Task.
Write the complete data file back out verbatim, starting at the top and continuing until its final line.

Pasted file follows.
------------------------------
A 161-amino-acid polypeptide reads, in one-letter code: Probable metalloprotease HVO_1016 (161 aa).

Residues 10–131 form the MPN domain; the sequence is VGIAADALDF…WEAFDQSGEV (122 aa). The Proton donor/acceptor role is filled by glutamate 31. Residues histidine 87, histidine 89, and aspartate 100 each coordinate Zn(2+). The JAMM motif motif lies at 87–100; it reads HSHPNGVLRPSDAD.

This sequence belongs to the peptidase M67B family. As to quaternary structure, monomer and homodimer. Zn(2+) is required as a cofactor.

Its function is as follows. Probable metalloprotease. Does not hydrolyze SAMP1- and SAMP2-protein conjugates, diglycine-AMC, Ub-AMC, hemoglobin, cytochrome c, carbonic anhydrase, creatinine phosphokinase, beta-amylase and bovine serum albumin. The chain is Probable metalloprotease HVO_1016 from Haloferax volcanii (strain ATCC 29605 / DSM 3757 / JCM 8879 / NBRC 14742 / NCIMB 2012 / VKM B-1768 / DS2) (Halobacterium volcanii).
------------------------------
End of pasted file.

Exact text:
A 161-amino-acid polypeptide reads, in one-letter code: Probable metalloprotease HVO_1016 (161 aa).

Residues 10–131 form the MPN domain; the sequence is VGIAADALDF…WEAFDQSGEV (122 aa). The Proton donor/acceptor role is filled by glutamate 31. Residues histidine 87, histidine 89, and aspartate 100 each coordinate Zn(2+). The JAMM motif motif lies at 87–100; it reads HSHPNGVLRPSDAD.

This sequence belongs to the peptidase M67B family. As to quaternary structure, monomer and homodimer. Zn(2+) is required as a cofactor.

Its function is as follows. Probable metalloprotease. Does not hydrolyze SAMP1- and SAMP2-protein conjugates, diglycine-AMC, Ub-AMC, hemoglobin, cytochrome c, carbonic anhydrase, creatinine phosphokinase, beta-amylase and bovine serum albumin. The chain is Probable metalloprotease HVO_1016 from Haloferax volcanii (strain ATCC 29605 / DSM 3757 / JCM 8879 / NBRC 14742 / NCIMB 2012 / VKM B-1768 / DS2) (Halobacterium volcanii).